June 22 marks the 68th anniversary of the Servicemen’s Readjustment Act of 1944, more popularly known as the GI Bill of Rights. Although World War II was far from over, FDR was determined to plan ahead for a smooth transition to peace, both abroad and at home. The President proposed to Congress a way to level the economic impact of the war’s end and to integrate returning veterans back into American society.

The result was the GI Bill. Now widely credited with creating the post-war middle class, the GI Bill of Rights provided returning veterans with educational benefits, work training, hiring preferences, and subsidized loans for buying homes, businesses and farms. It continues today to be one of the lasting legacies of the Roosevelt administration.

Draft Signing Statement

Draft of President Roosevelt’s statement upon signing the GI Bill into law

Signed GI Bill

Signed copy of the Servicemen’s Readjustment Act of 1944

Franklin D. Roosevelt Presidential Library and Museum will host its ninth annual Roosevelt Reading Festival on Saturday, June 23, 2012. The Reading Festival will be held in the Henry A. Wallace Center at the FDR Presidential Library and Home. All Roosevelt Reading Festival activities are open to the public free of charge.

In six concurrent sessions taking place throughout the day, twelve authors of recently published works that draw upon the Roosevelt Library archives, or focus on the Roosevelt era, will present author talks followed by question-and-answer sessions and book signings. Copies of all of the authors’ books will be available for sale in the New Deal Store located in the Wallace Center. The program begins at 9:45 a.m. with coffee and doughnuts for attendees.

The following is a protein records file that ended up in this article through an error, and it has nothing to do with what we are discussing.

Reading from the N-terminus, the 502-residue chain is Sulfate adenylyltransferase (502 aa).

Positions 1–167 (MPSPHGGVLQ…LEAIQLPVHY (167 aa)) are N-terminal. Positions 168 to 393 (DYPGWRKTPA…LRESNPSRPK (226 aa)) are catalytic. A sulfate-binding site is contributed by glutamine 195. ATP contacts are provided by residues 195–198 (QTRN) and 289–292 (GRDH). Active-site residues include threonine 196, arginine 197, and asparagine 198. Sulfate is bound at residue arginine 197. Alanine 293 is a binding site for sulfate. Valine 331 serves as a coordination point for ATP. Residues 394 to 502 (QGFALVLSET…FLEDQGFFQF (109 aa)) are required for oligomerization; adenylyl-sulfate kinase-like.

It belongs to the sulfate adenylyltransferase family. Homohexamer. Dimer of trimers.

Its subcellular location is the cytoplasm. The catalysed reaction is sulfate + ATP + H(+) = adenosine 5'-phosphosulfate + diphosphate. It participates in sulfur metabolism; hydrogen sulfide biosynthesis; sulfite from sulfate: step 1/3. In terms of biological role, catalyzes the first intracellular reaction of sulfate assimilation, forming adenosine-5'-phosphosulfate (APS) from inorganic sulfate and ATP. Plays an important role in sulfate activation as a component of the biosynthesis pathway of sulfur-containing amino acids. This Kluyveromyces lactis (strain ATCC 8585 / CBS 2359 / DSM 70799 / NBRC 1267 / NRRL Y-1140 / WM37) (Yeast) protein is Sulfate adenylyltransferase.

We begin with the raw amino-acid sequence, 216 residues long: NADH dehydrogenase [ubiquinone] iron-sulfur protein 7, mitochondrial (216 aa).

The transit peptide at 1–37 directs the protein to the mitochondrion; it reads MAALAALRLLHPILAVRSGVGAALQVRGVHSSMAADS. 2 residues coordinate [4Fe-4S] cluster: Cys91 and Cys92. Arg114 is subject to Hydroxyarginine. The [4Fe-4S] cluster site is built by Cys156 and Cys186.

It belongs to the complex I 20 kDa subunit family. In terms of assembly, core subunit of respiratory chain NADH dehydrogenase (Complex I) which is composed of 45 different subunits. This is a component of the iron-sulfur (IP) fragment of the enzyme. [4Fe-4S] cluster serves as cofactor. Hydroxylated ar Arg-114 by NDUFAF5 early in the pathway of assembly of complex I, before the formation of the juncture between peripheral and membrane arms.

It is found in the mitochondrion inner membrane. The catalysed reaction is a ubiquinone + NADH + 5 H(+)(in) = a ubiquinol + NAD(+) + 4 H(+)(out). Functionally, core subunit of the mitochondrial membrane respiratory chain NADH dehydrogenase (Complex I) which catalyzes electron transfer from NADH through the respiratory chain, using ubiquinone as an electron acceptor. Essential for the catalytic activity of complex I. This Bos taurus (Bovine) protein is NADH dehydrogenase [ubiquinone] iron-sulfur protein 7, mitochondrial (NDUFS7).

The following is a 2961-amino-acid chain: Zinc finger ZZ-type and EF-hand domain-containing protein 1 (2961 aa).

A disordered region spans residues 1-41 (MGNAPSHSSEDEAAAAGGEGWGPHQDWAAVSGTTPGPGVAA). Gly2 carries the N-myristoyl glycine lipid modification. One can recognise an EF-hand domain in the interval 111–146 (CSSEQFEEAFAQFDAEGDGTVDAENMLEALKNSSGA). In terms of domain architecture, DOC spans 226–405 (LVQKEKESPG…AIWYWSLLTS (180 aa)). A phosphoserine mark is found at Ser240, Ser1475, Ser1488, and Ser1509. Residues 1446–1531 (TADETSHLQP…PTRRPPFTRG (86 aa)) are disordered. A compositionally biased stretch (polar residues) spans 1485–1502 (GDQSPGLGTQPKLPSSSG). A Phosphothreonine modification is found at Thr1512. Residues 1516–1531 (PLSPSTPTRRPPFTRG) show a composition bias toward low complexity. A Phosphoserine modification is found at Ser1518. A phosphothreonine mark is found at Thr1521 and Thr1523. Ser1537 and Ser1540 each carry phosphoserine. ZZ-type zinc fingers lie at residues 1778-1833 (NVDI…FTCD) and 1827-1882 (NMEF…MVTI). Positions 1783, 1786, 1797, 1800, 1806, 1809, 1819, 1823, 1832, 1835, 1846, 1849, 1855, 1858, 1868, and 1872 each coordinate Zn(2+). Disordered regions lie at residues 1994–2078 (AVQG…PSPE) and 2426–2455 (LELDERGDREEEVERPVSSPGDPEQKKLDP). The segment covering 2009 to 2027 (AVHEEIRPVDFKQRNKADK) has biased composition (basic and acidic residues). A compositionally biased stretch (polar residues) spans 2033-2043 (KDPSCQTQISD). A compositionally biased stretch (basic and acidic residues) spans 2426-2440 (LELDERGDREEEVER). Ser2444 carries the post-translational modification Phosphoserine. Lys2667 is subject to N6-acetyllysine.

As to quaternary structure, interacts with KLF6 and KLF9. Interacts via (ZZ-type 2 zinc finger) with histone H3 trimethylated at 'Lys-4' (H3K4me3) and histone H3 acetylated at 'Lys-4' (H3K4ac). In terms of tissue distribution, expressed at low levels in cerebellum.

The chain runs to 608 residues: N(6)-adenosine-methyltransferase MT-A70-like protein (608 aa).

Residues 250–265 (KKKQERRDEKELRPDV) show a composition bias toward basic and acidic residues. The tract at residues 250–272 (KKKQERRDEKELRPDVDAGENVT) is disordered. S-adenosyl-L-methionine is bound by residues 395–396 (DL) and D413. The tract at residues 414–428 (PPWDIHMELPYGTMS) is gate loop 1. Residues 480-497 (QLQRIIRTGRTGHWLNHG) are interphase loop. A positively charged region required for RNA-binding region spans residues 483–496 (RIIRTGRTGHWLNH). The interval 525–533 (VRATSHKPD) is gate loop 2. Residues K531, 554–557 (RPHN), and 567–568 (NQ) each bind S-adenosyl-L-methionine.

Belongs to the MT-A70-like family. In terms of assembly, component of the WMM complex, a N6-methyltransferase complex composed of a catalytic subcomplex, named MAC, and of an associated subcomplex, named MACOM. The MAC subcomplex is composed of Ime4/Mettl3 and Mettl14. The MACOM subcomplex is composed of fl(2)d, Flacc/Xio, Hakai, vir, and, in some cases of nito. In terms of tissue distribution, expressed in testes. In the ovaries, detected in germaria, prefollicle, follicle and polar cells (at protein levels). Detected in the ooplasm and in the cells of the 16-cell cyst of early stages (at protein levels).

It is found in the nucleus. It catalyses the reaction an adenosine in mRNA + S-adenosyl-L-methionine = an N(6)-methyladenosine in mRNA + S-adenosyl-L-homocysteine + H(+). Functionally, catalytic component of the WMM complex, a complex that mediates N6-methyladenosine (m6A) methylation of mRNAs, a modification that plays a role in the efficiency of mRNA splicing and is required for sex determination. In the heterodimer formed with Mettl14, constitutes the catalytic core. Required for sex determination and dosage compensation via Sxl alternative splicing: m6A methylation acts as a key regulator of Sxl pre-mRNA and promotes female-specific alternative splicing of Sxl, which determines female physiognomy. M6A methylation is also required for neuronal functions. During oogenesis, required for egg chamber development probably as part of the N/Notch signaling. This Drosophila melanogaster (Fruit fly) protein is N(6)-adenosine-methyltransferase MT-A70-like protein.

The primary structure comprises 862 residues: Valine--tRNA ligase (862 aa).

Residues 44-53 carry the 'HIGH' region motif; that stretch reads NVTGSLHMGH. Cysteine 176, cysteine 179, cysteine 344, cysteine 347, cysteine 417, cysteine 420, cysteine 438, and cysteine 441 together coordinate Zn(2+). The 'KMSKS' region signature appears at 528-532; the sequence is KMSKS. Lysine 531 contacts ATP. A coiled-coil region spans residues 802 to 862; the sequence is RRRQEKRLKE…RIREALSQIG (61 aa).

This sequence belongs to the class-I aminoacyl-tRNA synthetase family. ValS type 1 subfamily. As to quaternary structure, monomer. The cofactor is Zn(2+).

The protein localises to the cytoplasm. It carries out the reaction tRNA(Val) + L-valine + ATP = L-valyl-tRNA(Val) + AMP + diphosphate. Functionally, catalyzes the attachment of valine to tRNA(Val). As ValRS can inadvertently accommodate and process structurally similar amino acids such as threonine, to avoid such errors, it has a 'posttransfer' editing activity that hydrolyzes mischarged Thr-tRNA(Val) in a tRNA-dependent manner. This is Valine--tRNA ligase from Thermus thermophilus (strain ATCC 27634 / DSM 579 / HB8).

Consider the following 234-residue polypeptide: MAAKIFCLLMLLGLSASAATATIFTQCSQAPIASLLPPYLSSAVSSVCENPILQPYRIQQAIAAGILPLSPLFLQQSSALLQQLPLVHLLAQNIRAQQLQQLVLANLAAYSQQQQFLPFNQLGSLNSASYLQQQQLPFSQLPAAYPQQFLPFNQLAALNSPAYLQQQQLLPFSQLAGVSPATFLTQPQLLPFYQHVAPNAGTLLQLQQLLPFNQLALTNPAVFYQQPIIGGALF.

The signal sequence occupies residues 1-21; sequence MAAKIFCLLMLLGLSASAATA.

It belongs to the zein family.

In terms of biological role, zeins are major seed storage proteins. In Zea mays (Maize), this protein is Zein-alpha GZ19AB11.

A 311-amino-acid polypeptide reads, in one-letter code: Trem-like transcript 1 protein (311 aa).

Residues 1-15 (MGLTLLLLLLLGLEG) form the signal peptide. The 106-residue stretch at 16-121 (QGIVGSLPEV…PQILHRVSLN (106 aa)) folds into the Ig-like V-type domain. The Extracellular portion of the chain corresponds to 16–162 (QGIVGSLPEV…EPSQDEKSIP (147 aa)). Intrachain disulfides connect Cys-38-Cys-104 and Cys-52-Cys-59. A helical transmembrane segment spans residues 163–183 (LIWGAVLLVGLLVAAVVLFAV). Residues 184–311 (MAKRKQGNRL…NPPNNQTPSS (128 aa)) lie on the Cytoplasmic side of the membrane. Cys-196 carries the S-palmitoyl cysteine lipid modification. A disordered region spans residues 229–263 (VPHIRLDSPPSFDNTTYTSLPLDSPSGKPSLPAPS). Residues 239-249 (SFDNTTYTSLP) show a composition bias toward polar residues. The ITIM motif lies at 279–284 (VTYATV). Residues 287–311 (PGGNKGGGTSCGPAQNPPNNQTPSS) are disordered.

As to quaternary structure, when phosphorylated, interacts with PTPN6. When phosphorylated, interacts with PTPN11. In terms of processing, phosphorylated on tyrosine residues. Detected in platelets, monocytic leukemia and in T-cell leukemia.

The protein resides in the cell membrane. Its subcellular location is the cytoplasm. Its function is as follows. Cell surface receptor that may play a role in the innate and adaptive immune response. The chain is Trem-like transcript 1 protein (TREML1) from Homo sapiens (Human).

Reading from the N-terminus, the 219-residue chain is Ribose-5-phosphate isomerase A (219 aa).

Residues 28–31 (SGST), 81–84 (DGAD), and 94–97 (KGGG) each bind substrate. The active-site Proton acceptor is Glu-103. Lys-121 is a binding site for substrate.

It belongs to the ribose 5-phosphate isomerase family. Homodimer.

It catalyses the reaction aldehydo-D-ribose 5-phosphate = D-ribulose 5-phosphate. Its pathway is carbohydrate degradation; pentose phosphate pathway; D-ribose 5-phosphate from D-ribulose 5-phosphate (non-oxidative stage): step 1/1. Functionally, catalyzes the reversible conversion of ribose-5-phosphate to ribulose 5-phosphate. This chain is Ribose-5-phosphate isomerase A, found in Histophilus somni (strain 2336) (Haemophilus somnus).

This year’s Roosevelt Reading Festival authors include:

Special Afternoon Presentation:
Persico, Joseph E.
Roosevelt’s Centurions: FDR and the Commanders He Led to Victory in World War II
Random House, 2012

Bodnar, John
The “Good War” in American Memory
The Johns Hopkins University Press, 2010

Davis, Ren and Helen
Our Mark on This Land: A Guide to the Legacy of the Civilian Conservation Corps in America’s Parks
McDonald & Woodward, 2011

de Kay, James Tertius
Roosevelt’s Navy: The Education of a Warrior President, 1882-1920
Pegasus, 2012

Hiltzik, Michael
The New Deal: A Modern History
Free Press, 2011

Huddle, Mark A., ed.
Roi Ottley’s World War II: The Lost Diary of an African American Journalist
University Press of Kansas, 2011

Knepper, Cathy